The Task at Hand

Will Cheney’s secret energy meetings see the light?

Brian H. Kehrl

The Bush administration has until June 1 to turn over secret documents involving Vice President Dick Cheney’s energy task force or provide the legal grounds to withhold them.

U.S. District Judge Paul L. Friedman instructed the departments of the Interior and Defense, as well as several other government agencies, to make public thousands of pages of documents on the day-to-day operations of the classified meetings and records of the task force’s executive director, Energy Department employee Andrew Lundquist.

In his March 31 ruling, Friedman rejected arguments by the Bush administration that records from the meetings — including the names of those present — are protected by executive privilege. He found that the documents involve issues of public interest and importance and therefore fall under the Freedom of Information Act (FOIA).

The task force, formally known as the National Energy Development Policy Group, was created by President Bush in early 2001 to devise the nation’s energy policy. It was chaired by Cheney and consisted of 10 Cabinet-level officials who met with representatives from oil, coal, gas and nuclear industries.

The Natural Resources Defense Council (NRDC), an environmental advocacy group, and Judicial Watch, a government watchdog organization, jointly filed suit three years ago after the administration refused to turn over a full accounting of documents. According to the NRDC, the partial set they received already reveal that the task force drew heavily from industry representatives, often using their recommendations word for word.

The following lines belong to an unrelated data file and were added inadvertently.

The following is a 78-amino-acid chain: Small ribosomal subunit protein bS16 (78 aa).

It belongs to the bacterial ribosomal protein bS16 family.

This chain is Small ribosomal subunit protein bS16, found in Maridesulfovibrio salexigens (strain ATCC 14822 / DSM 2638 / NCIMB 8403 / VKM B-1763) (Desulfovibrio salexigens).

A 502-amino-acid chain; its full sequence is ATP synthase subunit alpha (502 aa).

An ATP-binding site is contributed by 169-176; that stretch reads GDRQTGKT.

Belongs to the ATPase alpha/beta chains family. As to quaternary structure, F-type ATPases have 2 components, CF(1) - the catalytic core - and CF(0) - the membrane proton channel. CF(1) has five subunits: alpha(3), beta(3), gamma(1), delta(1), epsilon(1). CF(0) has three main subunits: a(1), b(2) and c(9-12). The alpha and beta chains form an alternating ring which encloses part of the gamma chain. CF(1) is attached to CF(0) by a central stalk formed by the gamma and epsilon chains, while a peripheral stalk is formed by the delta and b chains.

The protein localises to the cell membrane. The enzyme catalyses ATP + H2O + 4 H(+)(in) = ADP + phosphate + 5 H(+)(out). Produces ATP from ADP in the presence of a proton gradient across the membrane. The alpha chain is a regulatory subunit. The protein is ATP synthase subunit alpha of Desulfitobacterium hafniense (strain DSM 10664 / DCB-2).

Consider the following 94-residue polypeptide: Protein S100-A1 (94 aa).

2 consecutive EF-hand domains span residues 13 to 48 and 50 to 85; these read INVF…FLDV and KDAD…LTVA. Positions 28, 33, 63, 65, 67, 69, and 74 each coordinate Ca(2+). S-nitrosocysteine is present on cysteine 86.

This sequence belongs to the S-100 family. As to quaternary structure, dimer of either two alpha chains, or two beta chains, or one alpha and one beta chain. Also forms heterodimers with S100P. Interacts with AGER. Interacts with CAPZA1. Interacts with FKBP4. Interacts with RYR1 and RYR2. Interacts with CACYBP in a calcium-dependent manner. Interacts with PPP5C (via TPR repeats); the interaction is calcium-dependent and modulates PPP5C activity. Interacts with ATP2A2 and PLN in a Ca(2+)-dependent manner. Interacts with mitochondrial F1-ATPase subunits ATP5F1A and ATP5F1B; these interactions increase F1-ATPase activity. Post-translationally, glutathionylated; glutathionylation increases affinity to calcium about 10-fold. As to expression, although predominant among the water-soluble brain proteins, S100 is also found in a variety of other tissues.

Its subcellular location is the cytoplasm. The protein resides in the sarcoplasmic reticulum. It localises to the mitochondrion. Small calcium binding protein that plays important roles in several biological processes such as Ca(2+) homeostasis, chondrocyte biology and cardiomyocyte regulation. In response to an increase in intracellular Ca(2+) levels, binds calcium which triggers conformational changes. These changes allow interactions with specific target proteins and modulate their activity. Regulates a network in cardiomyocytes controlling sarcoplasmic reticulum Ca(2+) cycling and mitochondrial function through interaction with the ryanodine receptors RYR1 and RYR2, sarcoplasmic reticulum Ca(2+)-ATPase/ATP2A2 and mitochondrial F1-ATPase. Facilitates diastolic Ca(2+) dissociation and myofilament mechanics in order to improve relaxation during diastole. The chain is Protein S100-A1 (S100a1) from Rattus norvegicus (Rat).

The groups now contend that the remainder will prove that industry executives unduly influenced energy policy, particularly in relation to oil drilling in the Arctic National Wildlife Refuge and the weakening of power plant pollution standards. Judicial Watch also believes the documents will prove that former Enron chairman Kenneth Lay and influential lobbyists-turned-politicians Marc Racicot and Haley Barbour were present.

The court decision opens up a potential treasure trove of information to the public on the operations of the energy task force,” says Judicial Watch President Tom Fitton. The Bush administration penchant for secrecy has suffered another set back in the courts.”

A related case in which Cheney also claims executive privilege will be heard April 27 by the U.S. Supreme Court. Despite the apparent conflict of interest, Cheney’s duck-hunting buddy Justice Antonin Scalia has refused to recuse himself from the case.

The administration is under additional scrutiny for its energy bill now before the Senate that provides subsidies to energy industries and could prove ruinous to the Clean Air, Clean Water and Safe Drinking Water acts.

Brian H. Kehrl, the former editor of Sifter magazine, is a reporter based in Washington D.C.
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